Then again, maybe the OP doesn't know the difference between "burned out" and "just needs a new set of brushes installed".
Add pictures here
<% if( /^image/.test(type) ){ %>
<% } %>
<%-name%>
Add image file
Upload
snipped-for-privacy@dog.com wrote:

The motor housing is the casting the saw arbor is mounted on the saw yoke, not a standard motor plate. They won't have the guts of the motor independent of the case.
--
Add pictures here
<% if( /^image/.test(type) ){ %>
<% } %>
<%-name%>
Add image file
Upload

Did you call to give them the information I mentioned, and actually ask them, or you just making a WAG?
Add pictures here
<% if( /^image/.test(type) ){ %>
<% } %>
<%-name%>
Add image file
Upload
snipped-for-privacy@dog.com wrote:

I'm going on experience w/ RAS and similar specialty motors.
--
Add pictures here
<% if( /^image/.test(type) ){ %>
<% } %>
<%-name%>
Add image file
Upload
snipped-for-privacy@dog.com wrote:

But how could you know that? I had a similar vintage same name radial arm saw and the motor was anything but a standard form. The head is basically built around the motor.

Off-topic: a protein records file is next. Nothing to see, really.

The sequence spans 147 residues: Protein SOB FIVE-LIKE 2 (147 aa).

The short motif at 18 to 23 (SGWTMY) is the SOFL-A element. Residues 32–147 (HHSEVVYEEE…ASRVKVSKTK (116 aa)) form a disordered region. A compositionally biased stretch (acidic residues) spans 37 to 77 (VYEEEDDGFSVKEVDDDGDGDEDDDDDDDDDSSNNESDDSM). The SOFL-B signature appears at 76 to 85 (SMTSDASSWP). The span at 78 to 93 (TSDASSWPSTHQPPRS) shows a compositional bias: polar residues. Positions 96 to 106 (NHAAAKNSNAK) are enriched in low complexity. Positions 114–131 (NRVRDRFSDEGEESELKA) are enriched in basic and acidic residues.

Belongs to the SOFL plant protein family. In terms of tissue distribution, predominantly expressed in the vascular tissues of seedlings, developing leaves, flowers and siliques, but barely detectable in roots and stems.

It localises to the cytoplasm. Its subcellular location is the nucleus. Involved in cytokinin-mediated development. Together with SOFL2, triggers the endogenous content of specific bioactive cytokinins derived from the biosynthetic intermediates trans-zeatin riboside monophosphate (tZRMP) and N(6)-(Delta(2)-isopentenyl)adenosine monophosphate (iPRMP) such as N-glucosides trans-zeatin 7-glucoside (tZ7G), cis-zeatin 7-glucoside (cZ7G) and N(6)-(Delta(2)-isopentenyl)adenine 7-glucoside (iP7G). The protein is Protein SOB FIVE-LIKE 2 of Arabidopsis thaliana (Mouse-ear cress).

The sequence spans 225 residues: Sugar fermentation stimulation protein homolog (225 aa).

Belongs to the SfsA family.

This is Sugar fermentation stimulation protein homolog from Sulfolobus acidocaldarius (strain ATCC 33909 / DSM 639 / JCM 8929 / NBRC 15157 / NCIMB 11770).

Add pictures here
<% if( /^image/.test(type) ){ %>
<% } %>
<%-name%>
Add image file
Upload
wrote:

...Using generic components. If this is a really old cast iron saw, it may be a re-labeled DeWalt. Really, you are making this far more complicated than it is.

Add pictures here
<% if( /^image/.test(type) ){ %>
<% } %>
<%-name%>
Add image file
Upload
snipped-for-privacy@dog.com wrote:

And you're making it far less...
--
Add pictures here
<% if( /^image/.test(type) ){ %>
<% } %>
<%-name%>
Add image file
Upload
snipped-for-privacy@dog.com wrote:

You still didn't answer how you absolutely know with such extreme confidence that it was a standard part. It isn't at all unusual for OEMs to specify special designs to cut cost.
As I mentioned I had one of those saws (maybe even the same model #). It was more of a nostalgia thing to get a replacement motor than value because those saws were not well made because anything could kick them out of adjustment.
I disassembled the motor housing and took careful measurements and photos. It was a specially made unit and we couldn't find it or even anything close that could be modified.

Add pictures here
<% if( /^image/.test(type) ){ %>
<% } %>
<%-name%>
Add image file
Upload

I was easily able to obtain the guts to replace the motor on my late 1950's era cast iron DeWalt. You just need to know who to ask.

See above.

Another common issue on the old ones was that they would get packed with sawdust to the point where they wouldn't run, or would overheat. We still don't know what is wrong with the OP's motor. He didn't give much information.